2-Gift Cards. This is huge, specifically for off contract devices. Parents/friends/relatives can give someone an itunes giftcard, and they can choose what they want. For parents, this is a way to make the expensive Christmas gift last longer



    I am NOT saying that these are the only reasons (or even the main reasons) why Apple is more profitable for developers. Things like Development framework, App discovery, and compatibility are huge factors, but gift cards and the ipod touch are also significant factors, enough of one that I think that even if Google (or someone else) matched Apple on the other factors, they'd still struggle to make the ecosystem as profitable.
  • Reply 76 of 155
    anonymouseanonymouse Posts: 6,626member
    Quote:
    Originally Posted by Menno View Post


    ... I am NOT saying that these are the only reasons (or even the main reasons) why Apple is more profitable for developers. Things like Development framework, App discovery, and compatibility are huge factors, but gift cards and the ipod touch are also significant factors, enough of one that I think that even if Google (or someone else) matched Apple on the other factors, they'd still struggle to make the ecosystem as profitable.



    Still trying to use smoke and mirrors to explain away the fact that Android users just don't want to pay for anything? That's the real reason, and everything else is just rhetoric.
  • Reply 77 of 155
    solipsismsolipsism Posts: 25,726member
    Quote:
    Originally Posted by Menno View Post


    While I agree that Apple's been much better at monetizing apps than Android has, these figures forget two very important points when it comes to things like app purchases:



    […]



    I am NOT saying that these are the only reasons (or even the main reasons) why Apple is more profitable for developers. Things like Development framework, App discovery, and compatibility are huge factors, but gift cards and the ipod touch are also significant factors, enough of one that I think that even if Google (or someone else) matched Apple on the other factors, they'd still struggle to make the ecosystem as profitable.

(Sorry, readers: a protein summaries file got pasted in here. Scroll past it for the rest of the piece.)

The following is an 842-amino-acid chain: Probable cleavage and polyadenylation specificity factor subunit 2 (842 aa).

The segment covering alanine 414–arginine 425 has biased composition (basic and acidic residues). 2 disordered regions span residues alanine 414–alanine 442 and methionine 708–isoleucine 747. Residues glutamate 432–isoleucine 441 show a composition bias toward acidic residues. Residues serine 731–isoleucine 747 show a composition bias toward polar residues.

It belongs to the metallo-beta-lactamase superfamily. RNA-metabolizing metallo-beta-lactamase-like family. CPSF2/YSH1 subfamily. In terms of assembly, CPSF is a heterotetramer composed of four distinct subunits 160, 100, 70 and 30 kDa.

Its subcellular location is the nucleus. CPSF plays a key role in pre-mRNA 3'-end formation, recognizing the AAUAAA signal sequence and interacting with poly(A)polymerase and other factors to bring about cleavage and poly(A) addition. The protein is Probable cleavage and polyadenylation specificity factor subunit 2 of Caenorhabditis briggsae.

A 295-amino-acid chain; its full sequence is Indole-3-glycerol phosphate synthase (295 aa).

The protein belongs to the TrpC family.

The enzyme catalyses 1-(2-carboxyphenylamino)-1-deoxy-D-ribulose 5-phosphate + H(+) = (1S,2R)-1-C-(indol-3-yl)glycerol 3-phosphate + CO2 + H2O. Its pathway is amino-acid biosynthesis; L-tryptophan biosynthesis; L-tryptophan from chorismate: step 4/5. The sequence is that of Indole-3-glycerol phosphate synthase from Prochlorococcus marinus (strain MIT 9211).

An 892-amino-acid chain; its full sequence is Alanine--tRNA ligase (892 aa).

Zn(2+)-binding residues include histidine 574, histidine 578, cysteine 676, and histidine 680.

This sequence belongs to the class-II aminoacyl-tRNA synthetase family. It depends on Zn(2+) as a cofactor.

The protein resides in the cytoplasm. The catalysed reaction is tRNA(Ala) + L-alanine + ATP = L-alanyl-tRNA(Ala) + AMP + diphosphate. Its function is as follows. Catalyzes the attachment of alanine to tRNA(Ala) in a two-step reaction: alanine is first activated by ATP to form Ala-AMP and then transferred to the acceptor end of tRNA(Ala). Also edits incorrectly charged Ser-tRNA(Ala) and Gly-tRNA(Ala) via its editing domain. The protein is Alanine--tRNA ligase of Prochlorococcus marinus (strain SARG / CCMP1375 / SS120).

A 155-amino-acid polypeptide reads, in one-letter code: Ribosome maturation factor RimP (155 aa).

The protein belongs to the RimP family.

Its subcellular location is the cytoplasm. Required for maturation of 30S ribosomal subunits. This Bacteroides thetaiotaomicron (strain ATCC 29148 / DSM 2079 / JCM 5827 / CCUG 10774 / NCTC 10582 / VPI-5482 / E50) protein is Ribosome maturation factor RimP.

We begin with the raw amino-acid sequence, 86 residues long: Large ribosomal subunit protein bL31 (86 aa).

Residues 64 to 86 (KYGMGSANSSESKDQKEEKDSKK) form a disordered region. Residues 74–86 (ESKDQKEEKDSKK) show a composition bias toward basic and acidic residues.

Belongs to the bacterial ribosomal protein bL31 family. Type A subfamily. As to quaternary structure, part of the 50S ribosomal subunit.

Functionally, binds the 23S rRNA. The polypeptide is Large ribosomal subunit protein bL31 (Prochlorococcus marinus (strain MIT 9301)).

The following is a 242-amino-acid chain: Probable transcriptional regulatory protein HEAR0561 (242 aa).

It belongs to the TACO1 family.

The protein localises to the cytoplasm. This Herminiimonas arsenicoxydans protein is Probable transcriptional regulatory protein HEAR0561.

All those reasons and more are why the App Store is more successful, not inspire of. Apple shouldn’t be blamed or discounted because they built a better foundation than their competitors.



    If Android’s installed base can become 3-4x the size of iOS’ installed based then I think then we could see the Android Market be more profitable than the App Store. That still won’t resolve the per unit cost for developers but with a multifold difference in installed base Android devs could see a higher return rate for their effort despite the extra costs involved.



    There is no reason that Android’s free and open* nature should not be able to achieve such results unless Android falters on multiple levels do to poor OS, SDK and vendor HW levels. So far they are growing well below what I’d expect from an OS usable by any and all vendors… but I hear that they will soon get it all worked out.





    * Open as in open to carriers and vendors to lock and restrain customers as they see fit.
  • Reply 78 of 155
    xadieuxadieu Posts: 1member
    Lame article!

    You're trying too hard to spin this like it's a good news!

    Lame, lame
  • Reply 79 of 155
    galaxytabgalaxytab Posts: 122member
    But apple aren't interested in marketshare or the "race to the bottom" (or so I'm told).

    Are we now saying the low end of the Market matters?



    The flip flopping by cheerleaders is amazing.
  • Reply 80 of 155
    nhtnht Posts: 4,521member
    Quote:
    Originally Posted by asdasd View Post


    Nokia once had 65% profit. Now they don't. The loss of marketshare eventually loses profit. Not that Apple is losing market share yet. the supply chain is an issue, however Nokia could dominate the market as one company, Apple need to get that in order.



    Eh...most of Nokia's "smart phones" weren't. Which is why they started losing the high end. With Android pushing smartphone prices down to fancy feature phone prices then Nokia started losing the middle and low end as well.



    This is why Android can gain massive share with iOS still growing it's own share. Android isn't competing with Apple so much as beating the crap out of Nokia and RIM.



    A nano based iPhone is probably the only reasonable addition to the line up to capture numerical share. A higher end iPhone probably wouldn't help as much in that arena.



    I don't think a nano-based iPhone will actually do that much for the profit share and would have to run it's own version of more limited apps.



    Apple started with very small share and huge profits so I don't accept that loss of market share eventually loses profit. Releasing crappy products will cost you both.